Terry H. Schwadron
June 23, 2020
The horror of bodies hanging from trees continues — an expression of the some of the worst that humanity serves up. Let’s be clear: Lynching has no place in America.
It’s the “strange fruit” that Billie Holiday sang about, the thousands of which the National Memorial for Peace and Justice museum in Montgomery, Ala, has memorialized, and now, several new cases, some of which on investigation may not be suicides, as originally reported.
They include a 17-year-old African American boy hanging from a tree in an elementary school playground in Spring, TX., a Latino man in Houston, a Black man in New York City and two in Victorville and Palmdale, CA, Meanwhile, hate crime investigations of nooses being found have been reported from Oakland to New York City, and yesterday in the garage of race car driver Bubba Wallace, the spark behind removing Confederate flags from NASCAR races.
A new report by Byron Stevenson’s Equal Justice Institute has found that there were as many as 2,000 lynchings of Black citizens, many previously undiscovered, in the dozen years of Reconstruction following the Civil War, 1865–1877. It’s not just some ancient history: Between Reconstruction and now, there have been more than 4,400 lynchings of Blacks that have been symbolically memorialized in the Montgomery museum.
Every study suggests the numbers are undercounted for all the reasons that mob actions or acts of local retribution might be shelved. There were obvious reasons for KKK members to wear masks.
Lynching means looking the captured victim in the eye and watching him or her writhe in pain until death. It is unusually violent.
Even if the White House ignores them, these events demand our attention, of course, at the least to help explain the deep-seated fears, feelings, anger and frustration with a society that seems not to want to remember these atrocities as current or continuing. You can hear it in conversations and policy debates that start with denying personal responsibility for slavery or the notion that an over-militarized attitude towards policing, particularly in Black and brown communities, can be regarded as institutionalized, systemic authority for brutality.
In these denials, there always is a Reason for brutal tactics, whether justified or not. By contrast, there seems to be no societal demand to explain nooses and hangings.
Your moment of U.S. history: After the Civil War, Reconstruction brought the registration of thousands of black voters and the election of hundreds of Black officials, as well as with fierce resistance, ending in 1877 drained of federal resources. That resistance resulted in thousands of lynchings, often away from mobs, and mostly from the documents citing reasons that 140 years later, we find predictably absurd.
What lynchings did reflect was White Supremacy and hate, pure and simple. And they have left us a legacy of violence and racial discord that we may never fully resolve. Laws and legislation can go only so far; they don’t reach the individual heart.
The murders described in the new report include politically-motivated massacres, such as the killing of as many as 150 Black people who were protesting a fixed election in Colfax, La., and singular instances of brutality, such as when three white men set fire to a black man in Tennessee in 1873, “just for the fun of seeing” the man “jump,” as one of the killers later said. There was little official restraint for vigilante groups like the Klan, and the numbers of deaths are notoriously unreliable.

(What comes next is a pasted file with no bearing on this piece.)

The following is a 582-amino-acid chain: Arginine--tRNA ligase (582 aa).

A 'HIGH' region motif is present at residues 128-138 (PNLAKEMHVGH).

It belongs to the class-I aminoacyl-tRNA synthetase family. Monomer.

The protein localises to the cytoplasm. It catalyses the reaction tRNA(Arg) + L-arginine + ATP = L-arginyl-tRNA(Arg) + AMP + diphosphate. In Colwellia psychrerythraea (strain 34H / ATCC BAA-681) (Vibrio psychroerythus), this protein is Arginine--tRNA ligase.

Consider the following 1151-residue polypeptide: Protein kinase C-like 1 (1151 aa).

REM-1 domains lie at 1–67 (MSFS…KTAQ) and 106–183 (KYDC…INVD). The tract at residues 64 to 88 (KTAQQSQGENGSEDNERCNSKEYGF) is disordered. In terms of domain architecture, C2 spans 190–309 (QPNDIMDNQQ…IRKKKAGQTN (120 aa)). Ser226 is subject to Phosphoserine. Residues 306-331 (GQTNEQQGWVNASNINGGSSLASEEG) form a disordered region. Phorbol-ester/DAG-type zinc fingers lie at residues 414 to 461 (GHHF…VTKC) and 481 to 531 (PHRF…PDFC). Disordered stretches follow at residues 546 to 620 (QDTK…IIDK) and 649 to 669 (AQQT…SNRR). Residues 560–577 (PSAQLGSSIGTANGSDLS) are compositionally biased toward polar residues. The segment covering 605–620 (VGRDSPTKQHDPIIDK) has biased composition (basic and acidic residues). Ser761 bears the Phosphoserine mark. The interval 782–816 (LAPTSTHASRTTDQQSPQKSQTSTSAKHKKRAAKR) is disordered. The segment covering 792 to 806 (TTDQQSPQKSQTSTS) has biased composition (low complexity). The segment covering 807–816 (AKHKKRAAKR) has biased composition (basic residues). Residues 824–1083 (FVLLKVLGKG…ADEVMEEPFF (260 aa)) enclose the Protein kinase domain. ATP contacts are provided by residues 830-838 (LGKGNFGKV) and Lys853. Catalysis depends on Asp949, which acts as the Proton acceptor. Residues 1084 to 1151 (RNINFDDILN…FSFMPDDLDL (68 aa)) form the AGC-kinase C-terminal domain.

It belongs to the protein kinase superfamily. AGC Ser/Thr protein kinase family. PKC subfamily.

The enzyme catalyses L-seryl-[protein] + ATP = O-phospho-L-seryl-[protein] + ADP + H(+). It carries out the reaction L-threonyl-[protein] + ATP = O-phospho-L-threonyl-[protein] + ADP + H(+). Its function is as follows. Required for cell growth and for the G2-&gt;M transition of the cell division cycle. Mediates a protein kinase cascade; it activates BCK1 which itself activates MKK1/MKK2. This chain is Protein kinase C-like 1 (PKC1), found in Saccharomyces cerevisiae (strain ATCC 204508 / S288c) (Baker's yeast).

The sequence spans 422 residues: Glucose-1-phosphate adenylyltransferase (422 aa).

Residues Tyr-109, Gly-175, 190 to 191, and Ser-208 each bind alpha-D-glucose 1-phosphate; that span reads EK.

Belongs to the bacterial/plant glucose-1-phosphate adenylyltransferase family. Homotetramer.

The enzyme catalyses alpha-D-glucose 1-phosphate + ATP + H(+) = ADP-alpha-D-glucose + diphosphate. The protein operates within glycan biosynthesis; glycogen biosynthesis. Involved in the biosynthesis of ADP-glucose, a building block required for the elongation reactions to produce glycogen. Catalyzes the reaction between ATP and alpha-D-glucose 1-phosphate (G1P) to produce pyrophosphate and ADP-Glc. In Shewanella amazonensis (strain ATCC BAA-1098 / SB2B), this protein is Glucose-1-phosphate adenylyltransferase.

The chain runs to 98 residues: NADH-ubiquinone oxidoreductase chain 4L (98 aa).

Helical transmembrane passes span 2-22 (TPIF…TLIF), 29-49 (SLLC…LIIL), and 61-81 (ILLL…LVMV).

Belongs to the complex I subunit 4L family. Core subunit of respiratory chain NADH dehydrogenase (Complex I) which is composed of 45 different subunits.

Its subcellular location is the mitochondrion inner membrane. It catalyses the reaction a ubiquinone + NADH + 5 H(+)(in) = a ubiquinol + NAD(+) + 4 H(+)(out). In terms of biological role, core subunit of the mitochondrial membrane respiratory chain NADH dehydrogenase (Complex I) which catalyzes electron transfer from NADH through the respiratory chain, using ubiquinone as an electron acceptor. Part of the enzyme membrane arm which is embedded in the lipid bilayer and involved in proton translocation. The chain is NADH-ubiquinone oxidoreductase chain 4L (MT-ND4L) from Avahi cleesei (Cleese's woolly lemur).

Other documented deaths include Black elected officials and a Black man who had the temerity to vote in a political convention to nominate a Republican governor.
“The local minister, the local doctor, the local lawyer, the head of the City Council — these are the guys inflicting violence,” historian Eric Foner of Columbia University told The New York Times. “Even more than that, it’s supported by the vast bulk of the population.”
What About Now?
When a couple of weeks ago, the two bodies in Southern California were found hanging, there were quick findings that they were suicides before authorities, prompted by demonstrations, launched a deeper investigation. It does seem odd that two Black people in different communities would pick hanging from trees, a symbol of hate, as the best means for suicide., one with a computer cord around his neck.
The FBI is monitoring the investigations by the Los Angeles County Sheriff in areas where there have been documented cases of both police abuse and white supremacist activity.
Along with the other cases in Texas and Tennessee, the cases would seem to highlight exactly the sort of hate that is the object of multi-ethnic street protests in 750 cities across the country. That these incidents may end up being suicides, what strikes me is just how near to the surface our deep hatreds lie, whatever the slogan of the day.
Calls for Black Lives Matter are drawing responses from some nebulous other side, which alternately wants to defend police procedures or just push back against perceived Black assertiveness or argue that I personally never got to where I am through White Privilege. One push on the street is drawing another push from the sidelines, spilling into the street.
That’s how Donald Trump thinks he wins by calling for force to maintain an orderly society in which he conveniently forgets that some citizens lack full rights.
Mine is a family that survived hate. Hate is not something for light weeding; it requires a full-on attack on every front, remembering always that equality is practical as well as aspirational.
We’re so focused on the removal of Confederate statues and clearing the store shelves of brand names with racial overtones that we are forgetting to look at ourselves and our decided indifference to all that is represented by these lynchings.
Americans can do better. And we must.